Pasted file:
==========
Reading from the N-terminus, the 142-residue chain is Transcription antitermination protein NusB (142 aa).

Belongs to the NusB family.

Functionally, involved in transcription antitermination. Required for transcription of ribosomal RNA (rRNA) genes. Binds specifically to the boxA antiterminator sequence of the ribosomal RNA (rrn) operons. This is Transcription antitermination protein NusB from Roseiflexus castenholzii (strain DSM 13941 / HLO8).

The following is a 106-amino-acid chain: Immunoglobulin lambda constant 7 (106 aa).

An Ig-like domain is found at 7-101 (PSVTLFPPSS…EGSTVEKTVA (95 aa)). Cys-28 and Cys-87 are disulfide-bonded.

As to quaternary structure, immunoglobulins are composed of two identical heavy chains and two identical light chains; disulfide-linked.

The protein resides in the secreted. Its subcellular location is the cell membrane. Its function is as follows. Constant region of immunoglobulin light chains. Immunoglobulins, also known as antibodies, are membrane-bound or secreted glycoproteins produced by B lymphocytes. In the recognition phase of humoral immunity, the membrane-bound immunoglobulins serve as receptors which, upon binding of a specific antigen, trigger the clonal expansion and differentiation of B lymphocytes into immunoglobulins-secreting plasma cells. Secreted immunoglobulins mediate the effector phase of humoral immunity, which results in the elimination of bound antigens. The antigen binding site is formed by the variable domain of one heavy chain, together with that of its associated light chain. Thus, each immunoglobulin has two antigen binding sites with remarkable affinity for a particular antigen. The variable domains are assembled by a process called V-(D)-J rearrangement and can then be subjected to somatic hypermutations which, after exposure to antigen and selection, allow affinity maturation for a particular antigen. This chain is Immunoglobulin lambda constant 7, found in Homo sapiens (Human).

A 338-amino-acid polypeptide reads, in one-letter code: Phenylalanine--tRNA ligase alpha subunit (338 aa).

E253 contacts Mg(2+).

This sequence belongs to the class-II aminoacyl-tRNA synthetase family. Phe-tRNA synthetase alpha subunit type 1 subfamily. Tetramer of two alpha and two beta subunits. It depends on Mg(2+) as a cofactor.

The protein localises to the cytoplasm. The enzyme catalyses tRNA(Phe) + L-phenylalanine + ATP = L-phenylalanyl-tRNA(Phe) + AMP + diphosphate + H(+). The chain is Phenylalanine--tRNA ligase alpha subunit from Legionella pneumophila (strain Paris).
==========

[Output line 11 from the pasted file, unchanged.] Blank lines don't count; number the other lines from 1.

The protein localises to the cytoplasm. The enzyme catalyses tRNA(Phe) + L-phenylalanine + ATP = L-phenylalanyl-tRNA(Phe) + AMP + diphosphate + H(+). The chain is Phenylalanine--tRNA ligase alpha subunit from Legionella pneumophila (strain Paris).